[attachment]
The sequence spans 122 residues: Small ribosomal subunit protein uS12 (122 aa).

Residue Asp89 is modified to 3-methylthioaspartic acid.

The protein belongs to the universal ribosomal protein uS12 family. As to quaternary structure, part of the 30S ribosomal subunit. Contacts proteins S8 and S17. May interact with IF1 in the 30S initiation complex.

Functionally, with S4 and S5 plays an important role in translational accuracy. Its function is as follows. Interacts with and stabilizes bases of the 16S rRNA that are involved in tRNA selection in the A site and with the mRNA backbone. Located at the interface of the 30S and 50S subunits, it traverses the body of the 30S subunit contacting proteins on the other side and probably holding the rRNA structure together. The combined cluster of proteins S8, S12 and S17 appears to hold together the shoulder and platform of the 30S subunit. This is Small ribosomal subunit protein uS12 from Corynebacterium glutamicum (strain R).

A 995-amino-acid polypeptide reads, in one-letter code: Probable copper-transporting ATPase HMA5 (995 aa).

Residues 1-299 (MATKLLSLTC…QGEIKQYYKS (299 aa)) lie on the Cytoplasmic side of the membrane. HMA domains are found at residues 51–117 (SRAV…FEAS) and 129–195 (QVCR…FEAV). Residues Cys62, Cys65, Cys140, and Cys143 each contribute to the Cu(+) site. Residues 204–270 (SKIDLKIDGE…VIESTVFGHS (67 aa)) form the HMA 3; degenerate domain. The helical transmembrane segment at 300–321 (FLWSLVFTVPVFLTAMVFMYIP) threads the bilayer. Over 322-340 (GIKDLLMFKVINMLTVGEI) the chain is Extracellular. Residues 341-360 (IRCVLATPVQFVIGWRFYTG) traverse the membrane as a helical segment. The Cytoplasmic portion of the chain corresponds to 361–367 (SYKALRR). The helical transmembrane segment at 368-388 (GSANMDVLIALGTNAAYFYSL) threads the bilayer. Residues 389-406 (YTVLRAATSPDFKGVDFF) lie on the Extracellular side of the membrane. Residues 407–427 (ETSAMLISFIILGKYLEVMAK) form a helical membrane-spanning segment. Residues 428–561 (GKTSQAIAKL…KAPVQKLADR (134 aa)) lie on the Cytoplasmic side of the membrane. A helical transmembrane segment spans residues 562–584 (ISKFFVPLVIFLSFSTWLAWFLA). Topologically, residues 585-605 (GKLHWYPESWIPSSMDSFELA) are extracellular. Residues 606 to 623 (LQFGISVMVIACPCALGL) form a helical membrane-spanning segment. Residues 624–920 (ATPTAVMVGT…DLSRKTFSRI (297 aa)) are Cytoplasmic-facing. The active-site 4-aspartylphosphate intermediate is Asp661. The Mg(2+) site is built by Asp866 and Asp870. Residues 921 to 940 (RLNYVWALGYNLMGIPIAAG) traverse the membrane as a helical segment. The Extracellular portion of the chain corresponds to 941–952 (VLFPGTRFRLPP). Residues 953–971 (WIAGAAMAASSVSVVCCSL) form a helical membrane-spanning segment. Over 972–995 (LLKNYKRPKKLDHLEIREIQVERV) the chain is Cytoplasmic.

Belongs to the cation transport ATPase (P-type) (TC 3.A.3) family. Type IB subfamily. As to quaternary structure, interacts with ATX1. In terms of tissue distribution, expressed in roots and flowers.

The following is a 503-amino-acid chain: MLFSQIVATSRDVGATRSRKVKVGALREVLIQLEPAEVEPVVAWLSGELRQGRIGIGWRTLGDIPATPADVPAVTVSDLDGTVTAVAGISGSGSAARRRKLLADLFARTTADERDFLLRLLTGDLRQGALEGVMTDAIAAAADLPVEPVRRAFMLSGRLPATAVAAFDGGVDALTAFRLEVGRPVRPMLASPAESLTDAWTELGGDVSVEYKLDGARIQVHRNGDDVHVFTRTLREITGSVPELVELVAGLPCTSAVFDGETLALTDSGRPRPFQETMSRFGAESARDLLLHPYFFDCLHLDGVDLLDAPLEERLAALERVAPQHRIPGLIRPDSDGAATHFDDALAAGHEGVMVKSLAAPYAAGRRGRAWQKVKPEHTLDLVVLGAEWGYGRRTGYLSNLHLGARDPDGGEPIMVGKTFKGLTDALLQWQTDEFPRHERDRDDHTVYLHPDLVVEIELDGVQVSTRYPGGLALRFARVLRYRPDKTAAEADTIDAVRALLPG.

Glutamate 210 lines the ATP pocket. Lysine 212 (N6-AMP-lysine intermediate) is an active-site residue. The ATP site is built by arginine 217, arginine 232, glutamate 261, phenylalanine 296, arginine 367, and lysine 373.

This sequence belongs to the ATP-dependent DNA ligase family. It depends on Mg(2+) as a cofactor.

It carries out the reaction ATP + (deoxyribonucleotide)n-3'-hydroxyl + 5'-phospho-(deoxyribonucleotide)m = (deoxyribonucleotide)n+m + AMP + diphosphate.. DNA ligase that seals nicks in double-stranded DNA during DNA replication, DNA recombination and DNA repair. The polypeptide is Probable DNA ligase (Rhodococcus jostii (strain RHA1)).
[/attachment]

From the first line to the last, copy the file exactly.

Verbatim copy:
The sequence spans 122 residues: Small ribosomal subunit protein uS12 (122 aa).

Residue Asp89 is modified to 3-methylthioaspartic acid.

The protein belongs to the universal ribosomal protein uS12 family. As to quaternary structure, part of the 30S ribosomal subunit. Contacts proteins S8 and S17. May interact with IF1 in the 30S initiation complex.

Functionally, with S4 and S5 plays an important role in translational accuracy. Its function is as follows. Interacts with and stabilizes bases of the 16S rRNA that are involved in tRNA selection in the A site and with the mRNA backbone. Located at the interface of the 30S and 50S subunits, it traverses the body of the 30S subunit contacting proteins on the other side and probably holding the rRNA structure together. The combined cluster of proteins S8, S12 and S17 appears to hold together the shoulder and platform of the 30S subunit. This is Small ribosomal subunit protein uS12 from Corynebacterium glutamicum (strain R).

A 995-amino-acid polypeptide reads, in one-letter code: Probable copper-transporting ATPase HMA5 (995 aa).

Residues 1-299 (MATKLLSLTC…QGEIKQYYKS (299 aa)) lie on the Cytoplasmic side of the membrane. HMA domains are found at residues 51–117 (SRAV…FEAS) and 129–195 (QVCR…FEAV). Residues Cys62, Cys65, Cys140, and Cys143 each contribute to the Cu(+) site. Residues 204–270 (SKIDLKIDGE…VIESTVFGHS (67 aa)) form the HMA 3; degenerate domain. The helical transmembrane segment at 300–321 (FLWSLVFTVPVFLTAMVFMYIP) threads the bilayer. Over 322-340 (GIKDLLMFKVINMLTVGEI) the chain is Extracellular. Residues 341-360 (IRCVLATPVQFVIGWRFYTG) traverse the membrane as a helical segment. The Cytoplasmic portion of the chain corresponds to 361–367 (SYKALRR). The helical transmembrane segment at 368-388 (GSANMDVLIALGTNAAYFYSL) threads the bilayer. Residues 389-406 (YTVLRAATSPDFKGVDFF) lie on the Extracellular side of the membrane. Residues 407–427 (ETSAMLISFIILGKYLEVMAK) form a helical membrane-spanning segment. Residues 428–561 (GKTSQAIAKL…KAPVQKLADR (134 aa)) lie on the Cytoplasmic side of the membrane. A helical transmembrane segment spans residues 562–584 (ISKFFVPLVIFLSFSTWLAWFLA). Topologically, residues 585-605 (GKLHWYPESWIPSSMDSFELA) are extracellular. Residues 606 to 623 (LQFGISVMVIACPCALGL) form a helical membrane-spanning segment. Residues 624–920 (ATPTAVMVGT…DLSRKTFSRI (297 aa)) are Cytoplasmic-facing. The active-site 4-aspartylphosphate intermediate is Asp661. The Mg(2+) site is built by Asp866 and Asp870. Residues 921 to 940 (RLNYVWALGYNLMGIPIAAG) traverse the membrane as a helical segment. The Extracellular portion of the chain corresponds to 941–952 (VLFPGTRFRLPP). Residues 953–971 (WIAGAAMAASSVSVVCCSL) form a helical membrane-spanning segment. Over 972–995 (LLKNYKRPKKLDHLEIREIQVERV) the chain is Cytoplasmic.

Belongs to the cation transport ATPase (P-type) (TC 3.A.3) family. Type IB subfamily. As to quaternary structure, interacts with ATX1. In terms of tissue distribution, expressed in roots and flowers.

The following is a 503-amino-acid chain: MLFSQIVATSRDVGATRSRKVKVGALREVLIQLEPAEVEPVVAWLSGELRQGRIGIGWRTLGDIPATPADVPAVTVSDLDGTVTAVAGISGSGSAARRRKLLADLFARTTADERDFLLRLLTGDLRQGALEGVMTDAIAAAADLPVEPVRRAFMLSGRLPATAVAAFDGGVDALTAFRLEVGRPVRPMLASPAESLTDAWTELGGDVSVEYKLDGARIQVHRNGDDVHVFTRTLREITGSVPELVELVAGLPCTSAVFDGETLALTDSGRPRPFQETMSRFGAESARDLLLHPYFFDCLHLDGVDLLDAPLEERLAALERVAPQHRIPGLIRPDSDGAATHFDDALAAGHEGVMVKSLAAPYAAGRRGRAWQKVKPEHTLDLVVLGAEWGYGRRTGYLSNLHLGARDPDGGEPIMVGKTFKGLTDALLQWQTDEFPRHERDRDDHTVYLHPDLVVEIELDGVQVSTRYPGGLALRFARVLRYRPDKTAAEADTIDAVRALLPG.

Glutamate 210 lines the ATP pocket. Lysine 212 (N6-AMP-lysine intermediate) is an active-site residue. The ATP site is built by arginine 217, arginine 232, glutamate 261, phenylalanine 296, arginine 367, and lysine 373.

This sequence belongs to the ATP-dependent DNA ligase family. It depends on Mg(2+) as a cofactor.

It carries out the reaction ATP + (deoxyribonucleotide)n-3'-hydroxyl + 5'-phospho-(deoxyribonucleotide)m = (deoxyribonucleotide)n+m + AMP + diphosphate.. DNA ligase that seals nicks in double-stranded DNA during DNA replication, DNA recombination and DNA repair. The polypeptide is Probable DNA ligase (Rhodococcus jostii (strain RHA1)).